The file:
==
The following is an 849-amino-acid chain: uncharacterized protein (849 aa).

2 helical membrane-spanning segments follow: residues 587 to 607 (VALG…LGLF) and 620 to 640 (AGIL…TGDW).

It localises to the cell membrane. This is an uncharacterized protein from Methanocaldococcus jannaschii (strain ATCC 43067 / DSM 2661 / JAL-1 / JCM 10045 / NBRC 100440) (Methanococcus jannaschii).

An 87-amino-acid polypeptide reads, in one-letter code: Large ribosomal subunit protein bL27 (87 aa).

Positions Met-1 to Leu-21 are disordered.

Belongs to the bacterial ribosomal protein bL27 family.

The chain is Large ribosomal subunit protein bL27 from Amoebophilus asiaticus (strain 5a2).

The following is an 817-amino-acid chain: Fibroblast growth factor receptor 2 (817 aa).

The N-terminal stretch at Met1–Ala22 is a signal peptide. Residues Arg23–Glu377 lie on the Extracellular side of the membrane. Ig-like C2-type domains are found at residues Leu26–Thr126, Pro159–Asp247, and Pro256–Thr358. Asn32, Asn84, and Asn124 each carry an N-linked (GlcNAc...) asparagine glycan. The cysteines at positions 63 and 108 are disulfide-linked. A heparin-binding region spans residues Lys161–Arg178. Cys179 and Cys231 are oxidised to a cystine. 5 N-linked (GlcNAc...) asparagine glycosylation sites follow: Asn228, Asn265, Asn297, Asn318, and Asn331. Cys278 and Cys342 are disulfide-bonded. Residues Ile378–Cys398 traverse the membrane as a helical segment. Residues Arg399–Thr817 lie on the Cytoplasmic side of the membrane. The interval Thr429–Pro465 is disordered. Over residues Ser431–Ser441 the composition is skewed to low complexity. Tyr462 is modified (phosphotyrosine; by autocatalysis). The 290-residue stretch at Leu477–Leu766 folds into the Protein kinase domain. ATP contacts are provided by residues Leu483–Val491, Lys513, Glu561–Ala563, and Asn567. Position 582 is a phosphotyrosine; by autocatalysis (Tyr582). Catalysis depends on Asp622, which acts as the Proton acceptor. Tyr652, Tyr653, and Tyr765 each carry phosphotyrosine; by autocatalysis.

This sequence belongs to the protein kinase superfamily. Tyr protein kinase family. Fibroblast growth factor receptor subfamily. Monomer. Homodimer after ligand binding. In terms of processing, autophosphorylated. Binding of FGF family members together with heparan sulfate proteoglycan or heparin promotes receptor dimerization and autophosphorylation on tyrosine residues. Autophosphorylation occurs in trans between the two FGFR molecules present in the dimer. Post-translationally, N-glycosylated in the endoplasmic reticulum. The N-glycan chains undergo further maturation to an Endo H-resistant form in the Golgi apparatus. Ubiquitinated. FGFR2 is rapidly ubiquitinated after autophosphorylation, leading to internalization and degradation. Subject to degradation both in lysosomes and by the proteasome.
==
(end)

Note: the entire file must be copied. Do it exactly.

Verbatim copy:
The following is an 849-amino-acid chain: uncharacterized protein (849 aa).

2 helical membrane-spanning segments follow: residues 587 to 607 (VALG…LGLF) and 620 to 640 (AGIL…TGDW).

It localises to the cell membrane. This is an uncharacterized protein from Methanocaldococcus jannaschii (strain ATCC 43067 / DSM 2661 / JAL-1 / JCM 10045 / NBRC 100440) (Methanococcus jannaschii).

An 87-amino-acid polypeptide reads, in one-letter code: Large ribosomal subunit protein bL27 (87 aa).

Positions Met-1 to Leu-21 are disordered.

Belongs to the bacterial ribosomal protein bL27 family.

The chain is Large ribosomal subunit protein bL27 from Amoebophilus asiaticus (strain 5a2).

The following is an 817-amino-acid chain: Fibroblast growth factor receptor 2 (817 aa).

The N-terminal stretch at Met1–Ala22 is a signal peptide. Residues Arg23–Glu377 lie on the Extracellular side of the membrane. Ig-like C2-type domains are found at residues Leu26–Thr126, Pro159–Asp247, and Pro256–Thr358. Asn32, Asn84, and Asn124 each carry an N-linked (GlcNAc...) asparagine glycan. The cysteines at positions 63 and 108 are disulfide-linked. A heparin-binding region spans residues Lys161–Arg178. Cys179 and Cys231 are oxidised to a cystine. 5 N-linked (GlcNAc...) asparagine glycosylation sites follow: Asn228, Asn265, Asn297, Asn318, and Asn331. Cys278 and Cys342 are disulfide-bonded. Residues Ile378–Cys398 traverse the membrane as a helical segment. Residues Arg399–Thr817 lie on the Cytoplasmic side of the membrane. The interval Thr429–Pro465 is disordered. Over residues Ser431–Ser441 the composition is skewed to low complexity. Tyr462 is modified (phosphotyrosine; by autocatalysis). The 290-residue stretch at Leu477–Leu766 folds into the Protein kinase domain. ATP contacts are provided by residues Leu483–Val491, Lys513, Glu561–Ala563, and Asn567. Position 582 is a phosphotyrosine; by autocatalysis (Tyr582). Catalysis depends on Asp622, which acts as the Proton acceptor. Tyr652, Tyr653, and Tyr765 each carry phosphotyrosine; by autocatalysis.

This sequence belongs to the protein kinase superfamily. Tyr protein kinase family. Fibroblast growth factor receptor subfamily. Monomer. Homodimer after ligand binding. In terms of processing, autophosphorylated. Binding of FGF family members together with heparan sulfate proteoglycan or heparin promotes receptor dimerization and autophosphorylation on tyrosine residues. Autophosphorylation occurs in trans between the two FGFR molecules present in the dimer. Post-translationally, N-glycosylated in the endoplasmic reticulum. The N-glycan chains undergo further maturation to an Endo H-resistant form in the Golgi apparatus. Ubiquitinated. FGFR2 is rapidly ubiquitinated after autophosphorylation, leading to internalization and degradation. Subject to degradation both in lysosomes and by the proteasome.